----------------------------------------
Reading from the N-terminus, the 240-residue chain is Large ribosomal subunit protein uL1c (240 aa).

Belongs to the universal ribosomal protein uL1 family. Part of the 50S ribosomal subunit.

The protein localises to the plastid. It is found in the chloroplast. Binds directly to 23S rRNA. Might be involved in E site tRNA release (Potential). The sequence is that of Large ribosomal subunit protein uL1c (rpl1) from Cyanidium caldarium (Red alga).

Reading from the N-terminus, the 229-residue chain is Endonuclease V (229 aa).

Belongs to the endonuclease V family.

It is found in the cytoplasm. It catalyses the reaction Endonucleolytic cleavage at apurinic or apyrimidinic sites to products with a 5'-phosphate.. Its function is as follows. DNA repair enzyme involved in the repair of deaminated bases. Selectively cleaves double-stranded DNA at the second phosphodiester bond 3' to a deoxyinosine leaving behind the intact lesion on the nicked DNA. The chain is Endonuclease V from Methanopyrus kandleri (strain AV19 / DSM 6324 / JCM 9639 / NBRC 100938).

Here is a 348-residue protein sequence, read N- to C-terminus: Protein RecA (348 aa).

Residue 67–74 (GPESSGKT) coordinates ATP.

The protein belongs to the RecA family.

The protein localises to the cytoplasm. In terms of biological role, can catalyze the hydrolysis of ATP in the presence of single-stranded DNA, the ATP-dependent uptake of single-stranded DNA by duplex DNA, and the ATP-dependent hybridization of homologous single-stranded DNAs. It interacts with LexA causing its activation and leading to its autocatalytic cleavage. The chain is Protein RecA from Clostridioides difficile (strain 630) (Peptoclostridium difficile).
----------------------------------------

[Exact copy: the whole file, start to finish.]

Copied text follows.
Reading from the N-terminus, the 240-residue chain is Large ribosomal subunit protein uL1c (240 aa).

Belongs to the universal ribosomal protein uL1 family. Part of the 50S ribosomal subunit.

The protein localises to the plastid. It is found in the chloroplast. Binds directly to 23S rRNA. Might be involved in E site tRNA release (Potential). The sequence is that of Large ribosomal subunit protein uL1c (rpl1) from Cyanidium caldarium (Red alga).

Reading from the N-terminus, the 229-residue chain is Endonuclease V (229 aa).

Belongs to the endonuclease V family.

It is found in the cytoplasm. It catalyses the reaction Endonucleolytic cleavage at apurinic or apyrimidinic sites to products with a 5'-phosphate.. Its function is as follows. DNA repair enzyme involved in the repair of deaminated bases. Selectively cleaves double-stranded DNA at the second phosphodiester bond 3' to a deoxyinosine leaving behind the intact lesion on the nicked DNA. The chain is Endonuclease V from Methanopyrus kandleri (strain AV19 / DSM 6324 / JCM 9639 / NBRC 100938).

Here is a 348-residue protein sequence, read N- to C-terminus: Protein RecA (348 aa).

Residue 67–74 (GPESSGKT) coordinates ATP.

The protein belongs to the RecA family.

The protein localises to the cytoplasm. In terms of biological role, can catalyze the hydrolysis of ATP in the presence of single-stranded DNA, the ATP-dependent uptake of single-stranded DNA by duplex DNA, and the ATP-dependent hybridization of homologous single-stranded DNAs. It interacts with LexA causing its activation and leading to its autocatalytic cleavage. The chain is Protein RecA from Clostridioides difficile (strain 630) (Peptoclostridium difficile).